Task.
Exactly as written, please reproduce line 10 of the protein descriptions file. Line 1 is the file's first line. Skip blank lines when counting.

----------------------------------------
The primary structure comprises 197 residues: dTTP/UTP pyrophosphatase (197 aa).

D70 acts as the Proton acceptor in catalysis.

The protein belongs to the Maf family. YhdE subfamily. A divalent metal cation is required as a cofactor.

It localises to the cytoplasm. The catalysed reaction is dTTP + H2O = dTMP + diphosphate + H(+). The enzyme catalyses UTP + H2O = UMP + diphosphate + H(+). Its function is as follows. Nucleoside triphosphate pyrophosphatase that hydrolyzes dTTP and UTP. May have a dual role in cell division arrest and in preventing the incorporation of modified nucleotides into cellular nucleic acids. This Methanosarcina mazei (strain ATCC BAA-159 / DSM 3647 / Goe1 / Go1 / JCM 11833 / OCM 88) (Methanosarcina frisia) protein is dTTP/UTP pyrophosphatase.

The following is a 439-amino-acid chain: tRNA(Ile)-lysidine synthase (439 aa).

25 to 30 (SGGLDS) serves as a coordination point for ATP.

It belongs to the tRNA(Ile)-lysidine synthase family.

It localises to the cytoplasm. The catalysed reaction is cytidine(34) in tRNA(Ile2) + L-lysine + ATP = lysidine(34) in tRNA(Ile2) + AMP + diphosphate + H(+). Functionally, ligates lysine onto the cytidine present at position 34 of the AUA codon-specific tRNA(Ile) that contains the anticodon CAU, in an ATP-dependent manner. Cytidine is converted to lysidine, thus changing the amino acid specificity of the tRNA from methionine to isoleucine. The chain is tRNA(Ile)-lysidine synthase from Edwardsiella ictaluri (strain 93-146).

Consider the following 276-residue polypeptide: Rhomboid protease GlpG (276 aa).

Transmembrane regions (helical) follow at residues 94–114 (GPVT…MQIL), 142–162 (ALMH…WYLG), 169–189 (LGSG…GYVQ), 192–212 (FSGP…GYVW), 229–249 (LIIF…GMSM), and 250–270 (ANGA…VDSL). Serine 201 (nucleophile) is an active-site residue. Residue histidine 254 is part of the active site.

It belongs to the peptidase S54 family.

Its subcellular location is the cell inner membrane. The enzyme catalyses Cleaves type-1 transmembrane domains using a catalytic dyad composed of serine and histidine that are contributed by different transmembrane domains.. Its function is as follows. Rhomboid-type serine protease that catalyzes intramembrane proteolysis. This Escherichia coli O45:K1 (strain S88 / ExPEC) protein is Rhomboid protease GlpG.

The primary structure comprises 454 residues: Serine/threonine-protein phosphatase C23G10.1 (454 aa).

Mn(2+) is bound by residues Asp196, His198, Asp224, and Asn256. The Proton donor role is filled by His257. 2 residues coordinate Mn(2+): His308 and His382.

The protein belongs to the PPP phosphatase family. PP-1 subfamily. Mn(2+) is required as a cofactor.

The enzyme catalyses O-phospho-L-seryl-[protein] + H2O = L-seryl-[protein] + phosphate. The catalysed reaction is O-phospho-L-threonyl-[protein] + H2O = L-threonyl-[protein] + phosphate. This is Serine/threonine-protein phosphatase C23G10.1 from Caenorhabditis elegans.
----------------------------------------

Transmembrane regions (helical) follow at residues 94–114 (GPVT…MQIL), 142–162 (ALMH…WYLG), 169–189 (LGSG…GYVQ), 192–212 (FSGP…GYVW), 229–249 (LIIF…GMSM), and 250–270 (ANGA…VDSL). Serine 201 (nucleophile) is an active-site residue. Residue histidine 254 is part of the active site.